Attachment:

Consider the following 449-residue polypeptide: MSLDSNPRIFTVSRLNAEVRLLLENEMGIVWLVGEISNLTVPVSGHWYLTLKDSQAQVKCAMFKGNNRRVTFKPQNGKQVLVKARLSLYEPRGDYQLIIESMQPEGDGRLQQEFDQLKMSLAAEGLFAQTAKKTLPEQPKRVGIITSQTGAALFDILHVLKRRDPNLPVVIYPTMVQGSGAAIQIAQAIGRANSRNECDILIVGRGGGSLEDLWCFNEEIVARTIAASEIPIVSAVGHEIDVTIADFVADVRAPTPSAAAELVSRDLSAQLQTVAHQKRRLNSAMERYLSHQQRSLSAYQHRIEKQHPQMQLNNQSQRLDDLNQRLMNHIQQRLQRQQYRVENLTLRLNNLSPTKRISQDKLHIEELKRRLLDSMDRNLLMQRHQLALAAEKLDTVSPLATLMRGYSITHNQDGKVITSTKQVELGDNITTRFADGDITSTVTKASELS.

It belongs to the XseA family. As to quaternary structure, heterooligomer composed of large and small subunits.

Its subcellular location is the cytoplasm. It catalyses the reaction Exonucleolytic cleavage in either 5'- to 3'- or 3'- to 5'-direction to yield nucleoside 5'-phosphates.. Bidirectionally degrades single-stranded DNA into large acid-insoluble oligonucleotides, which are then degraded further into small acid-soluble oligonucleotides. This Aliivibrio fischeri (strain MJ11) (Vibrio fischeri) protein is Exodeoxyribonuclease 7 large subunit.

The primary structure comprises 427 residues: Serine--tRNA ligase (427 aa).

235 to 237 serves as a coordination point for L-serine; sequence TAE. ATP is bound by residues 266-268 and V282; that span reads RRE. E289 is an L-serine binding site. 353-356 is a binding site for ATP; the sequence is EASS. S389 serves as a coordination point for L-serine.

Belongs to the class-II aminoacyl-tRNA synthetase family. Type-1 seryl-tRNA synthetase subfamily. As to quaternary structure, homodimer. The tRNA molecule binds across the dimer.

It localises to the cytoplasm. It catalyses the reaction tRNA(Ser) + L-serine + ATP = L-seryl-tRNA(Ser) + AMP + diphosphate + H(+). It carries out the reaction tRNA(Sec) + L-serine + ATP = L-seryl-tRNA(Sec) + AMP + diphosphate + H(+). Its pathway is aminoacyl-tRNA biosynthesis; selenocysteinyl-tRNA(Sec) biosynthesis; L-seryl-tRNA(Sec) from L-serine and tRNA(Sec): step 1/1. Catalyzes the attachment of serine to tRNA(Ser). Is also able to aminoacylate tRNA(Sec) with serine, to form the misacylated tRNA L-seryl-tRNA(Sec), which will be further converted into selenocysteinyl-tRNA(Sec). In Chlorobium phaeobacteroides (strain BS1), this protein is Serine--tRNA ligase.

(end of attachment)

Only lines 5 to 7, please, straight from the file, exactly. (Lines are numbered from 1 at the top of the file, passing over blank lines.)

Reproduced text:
235 to 237 serves as a coordination point for L-serine; sequence TAE. ATP is bound by residues 266-268 and V282; that span reads RRE. E289 is an L-serine binding site. 353-356 is a binding site for ATP; the sequence is EASS. S389 serves as a coordination point for L-serine.

Belongs to the class-II aminoacyl-tRNA synthetase family. Type-1 seryl-tRNA synthetase subfamily. As to quaternary structure, homodimer. The tRNA molecule binds across the dimer.

It localises to the cytoplasm. It catalyses the reaction tRNA(Ser) + L-serine + ATP = L-seryl-tRNA(Ser) + AMP + diphosphate + H(+). It carries out the reaction tRNA(Sec) + L-serine + ATP = L-seryl-tRNA(Sec) + AMP + diphosphate + H(+). Its pathway is aminoacyl-tRNA biosynthesis; selenocysteinyl-tRNA(Sec) biosynthesis; L-seryl-tRNA(Sec) from L-serine and tRNA(Sec): step 1/1. Catalyzes the attachment of serine to tRNA(Ser). Is also able to aminoacylate tRNA(Sec) with serine, to form the misacylated tRNA L-seryl-tRNA(Sec), which will be further converted into selenocysteinyl-tRNA(Sec). In Chlorobium phaeobacteroides (strain BS1), this protein is Serine--tRNA ligase.